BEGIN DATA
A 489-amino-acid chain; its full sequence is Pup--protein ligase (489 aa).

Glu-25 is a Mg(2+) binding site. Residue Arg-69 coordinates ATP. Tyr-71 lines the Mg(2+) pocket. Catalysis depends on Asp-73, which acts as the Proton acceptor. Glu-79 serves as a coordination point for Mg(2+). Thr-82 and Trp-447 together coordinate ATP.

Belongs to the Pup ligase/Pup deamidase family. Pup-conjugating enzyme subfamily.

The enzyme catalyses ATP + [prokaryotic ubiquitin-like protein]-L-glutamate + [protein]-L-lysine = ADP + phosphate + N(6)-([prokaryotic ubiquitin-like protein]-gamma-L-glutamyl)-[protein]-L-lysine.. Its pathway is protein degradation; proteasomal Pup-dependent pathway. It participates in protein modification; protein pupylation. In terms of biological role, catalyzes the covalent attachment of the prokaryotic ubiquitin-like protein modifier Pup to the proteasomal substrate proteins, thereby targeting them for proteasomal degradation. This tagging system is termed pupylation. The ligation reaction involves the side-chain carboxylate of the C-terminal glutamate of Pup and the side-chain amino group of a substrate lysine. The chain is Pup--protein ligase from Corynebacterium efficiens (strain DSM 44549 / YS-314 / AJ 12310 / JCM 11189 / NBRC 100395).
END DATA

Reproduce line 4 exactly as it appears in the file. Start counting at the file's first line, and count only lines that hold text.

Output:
The enzyme catalyses ATP + [prokaryotic ubiquitin-like protein]-L-glutamate + [protein]-L-lysine = ADP + phosphate + N(6)-([prokaryotic ubiquitin-like protein]-gamma-L-glutamyl)-[protein]-L-lysine.. Its pathway is protein degradation; proteasomal Pup-dependent pathway. It participates in protein modification; protein pupylation. In terms of biological role, catalyzes the covalent attachment of the prokaryotic ubiquitin-like protein modifier Pup to the proteasomal substrate proteins, thereby targeting them for proteasomal degradation. This tagging system is termed pupylation. The ligation reaction involves the side-chain carboxylate of the C-terminal glutamate of Pup and the side-chain amino group of a substrate lysine. The chain is Pup--protein ligase from Corynebacterium efficiens (strain DSM 44549 / YS-314 / AJ 12310 / JCM 11189 / NBRC 100395).